"As an active volunteer in the nonprofit, I had the opportunity to take a field trip in April 2011, including in the village of Tumbak (North Sulawesi). I was impressed by the commitment of the volunteers and the villagers. Over and above the technical aspects, which are rather simple to implement, the remediation project for the coral reefs is really well structured!"
In the village of Tumbak, the exploitation of marine resources is severely damaging the coral ecosystems. This is because of the intensity of the exploitation of this heritage habitat - 60% of the fish caught by the fishermen in Tumbak Bay are species native to the coral bay - destructive fishing practices (cyanide, dynamite) and the lack of management, have caused the disappearance of 40% of the reefs of the bay (about 80 hectares). The project led by Acroporis and the villagers is aimed to remediate the bay to help boost halieutic productivity. Its main challenges concern restoring the ecological functions of production, protection and feeding grounds of the coral ecosystem, with the objective of maintaining local fisheries and preserving the specific, genetic and structural biodiversity of the reefs and the associated species.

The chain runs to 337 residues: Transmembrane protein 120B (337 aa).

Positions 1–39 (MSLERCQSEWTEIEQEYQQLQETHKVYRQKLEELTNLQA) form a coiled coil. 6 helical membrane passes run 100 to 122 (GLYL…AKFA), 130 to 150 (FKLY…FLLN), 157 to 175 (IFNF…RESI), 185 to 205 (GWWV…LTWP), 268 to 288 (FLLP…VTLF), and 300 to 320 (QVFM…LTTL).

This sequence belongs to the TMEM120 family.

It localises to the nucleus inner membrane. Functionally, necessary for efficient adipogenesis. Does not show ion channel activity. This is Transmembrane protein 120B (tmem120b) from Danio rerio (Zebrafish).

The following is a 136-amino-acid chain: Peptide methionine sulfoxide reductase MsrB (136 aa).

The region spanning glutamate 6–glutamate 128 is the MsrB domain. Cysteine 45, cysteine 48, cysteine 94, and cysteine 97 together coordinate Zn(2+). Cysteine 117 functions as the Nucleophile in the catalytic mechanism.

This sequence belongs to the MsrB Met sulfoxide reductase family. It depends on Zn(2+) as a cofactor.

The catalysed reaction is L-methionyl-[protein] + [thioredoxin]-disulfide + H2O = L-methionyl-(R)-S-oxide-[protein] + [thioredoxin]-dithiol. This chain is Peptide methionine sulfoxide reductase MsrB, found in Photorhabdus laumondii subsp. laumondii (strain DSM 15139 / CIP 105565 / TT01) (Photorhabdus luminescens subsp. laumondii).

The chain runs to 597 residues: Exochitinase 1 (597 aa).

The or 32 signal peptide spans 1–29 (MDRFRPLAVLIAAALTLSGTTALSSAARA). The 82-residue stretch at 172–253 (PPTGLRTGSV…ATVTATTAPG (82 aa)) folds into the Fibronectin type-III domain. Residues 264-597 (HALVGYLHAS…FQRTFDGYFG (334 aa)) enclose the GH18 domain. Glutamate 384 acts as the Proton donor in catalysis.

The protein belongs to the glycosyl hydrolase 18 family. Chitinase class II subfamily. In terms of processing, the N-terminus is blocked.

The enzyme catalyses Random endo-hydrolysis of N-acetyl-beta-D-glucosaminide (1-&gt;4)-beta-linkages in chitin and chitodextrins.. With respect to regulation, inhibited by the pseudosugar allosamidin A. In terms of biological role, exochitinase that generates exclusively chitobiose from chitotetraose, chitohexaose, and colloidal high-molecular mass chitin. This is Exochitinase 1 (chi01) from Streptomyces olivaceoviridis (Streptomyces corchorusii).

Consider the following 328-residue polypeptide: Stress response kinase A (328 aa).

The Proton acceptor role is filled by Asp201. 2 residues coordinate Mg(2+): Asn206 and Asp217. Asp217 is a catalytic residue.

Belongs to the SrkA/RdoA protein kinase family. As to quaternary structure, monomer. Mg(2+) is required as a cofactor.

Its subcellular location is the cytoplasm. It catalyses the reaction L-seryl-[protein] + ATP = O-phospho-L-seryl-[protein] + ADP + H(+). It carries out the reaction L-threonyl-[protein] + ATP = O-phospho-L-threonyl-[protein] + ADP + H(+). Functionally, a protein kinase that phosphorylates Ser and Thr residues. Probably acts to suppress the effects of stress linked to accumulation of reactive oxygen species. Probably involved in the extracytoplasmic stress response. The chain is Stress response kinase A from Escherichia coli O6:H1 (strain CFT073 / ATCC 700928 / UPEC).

Immersion of 50 artificial reefs and 15 coral culture tables
Of the 1 600 inhabitants of Tumbak, 80% live from the sea. The reefs of the bay were mapped between 2007 and 2011. In 2010, priority remediation zones were identified in cooperation with the villagers and the local authorities (village mayor, Bureau of Fisheries and the Environment). And during the pilot project, also conducted in 2010, 3 artificial reef structures and 3 cuttings tables were positioned. After propagation, it would appear that the corals are well acclimatized and the transplants display low mortality on the three sites (less than 10%). The results are positive and encouraging, and Acroporis is therefore launching the full-scale project, with a 2012 target of immersing 50 artificial reefs and 15 coral culture tables, to restore part of the destroyed coral habitat. This is merely the first step in the more comprehensive approach to participate in management of the natural resources of Tumbak Bay, particularly via the establishment of a protected community marine area.
OTHER PROJECT SUPPORTED
Acroporis: Producing educational tools for the conservation of the coral reefs aimed at more than 300 Indonesian students
Domain: Environment and Biodiversity
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